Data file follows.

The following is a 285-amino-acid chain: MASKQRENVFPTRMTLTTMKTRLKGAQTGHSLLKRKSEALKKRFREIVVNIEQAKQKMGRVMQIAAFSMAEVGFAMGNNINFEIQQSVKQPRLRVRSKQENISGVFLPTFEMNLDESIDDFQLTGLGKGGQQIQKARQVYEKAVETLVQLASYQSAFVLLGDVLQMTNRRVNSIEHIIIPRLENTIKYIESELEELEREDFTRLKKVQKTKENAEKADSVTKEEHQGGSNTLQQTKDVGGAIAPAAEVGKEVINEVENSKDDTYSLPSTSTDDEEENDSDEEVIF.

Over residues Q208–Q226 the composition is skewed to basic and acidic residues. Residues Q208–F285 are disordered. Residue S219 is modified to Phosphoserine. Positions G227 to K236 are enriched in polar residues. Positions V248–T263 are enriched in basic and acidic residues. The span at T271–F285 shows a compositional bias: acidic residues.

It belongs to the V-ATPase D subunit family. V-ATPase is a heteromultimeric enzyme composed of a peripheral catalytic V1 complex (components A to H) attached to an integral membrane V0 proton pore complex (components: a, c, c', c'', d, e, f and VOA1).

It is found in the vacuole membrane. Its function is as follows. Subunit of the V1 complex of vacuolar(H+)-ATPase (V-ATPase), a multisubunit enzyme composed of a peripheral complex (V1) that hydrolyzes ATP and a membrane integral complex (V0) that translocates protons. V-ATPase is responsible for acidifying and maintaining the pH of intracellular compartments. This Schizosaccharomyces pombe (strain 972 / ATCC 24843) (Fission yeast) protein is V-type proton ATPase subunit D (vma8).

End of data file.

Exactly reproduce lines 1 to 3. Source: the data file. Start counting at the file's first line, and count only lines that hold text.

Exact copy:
The following is a 285-amino-acid chain: MASKQRENVFPTRMTLTTMKTRLKGAQTGHSLLKRKSEALKKRFREIVVNIEQAKQKMGRVMQIAAFSMAEVGFAMGNNINFEIQQSVKQPRLRVRSKQENISGVFLPTFEMNLDESIDDFQLTGLGKGGQQIQKARQVYEKAVETLVQLASYQSAFVLLGDVLQMTNRRVNSIEHIIIPRLENTIKYIESELEELEREDFTRLKKVQKTKENAEKADSVTKEEHQGGSNTLQQTKDVGGAIAPAAEVGKEVINEVENSKDDTYSLPSTSTDDEEENDSDEEVIF.

Over residues Q208–Q226 the composition is skewed to basic and acidic residues. Residues Q208–F285 are disordered. Residue S219 is modified to Phosphoserine. Positions G227 to K236 are enriched in polar residues. Positions V248–T263 are enriched in basic and acidic residues. The span at T271–F285 shows a compositional bias: acidic residues.

It belongs to the V-ATPase D subunit family. V-ATPase is a heteromultimeric enzyme composed of a peripheral catalytic V1 complex (components A to H) attached to an integral membrane V0 proton pore complex (components: a, c, c', c'', d, e, f and VOA1).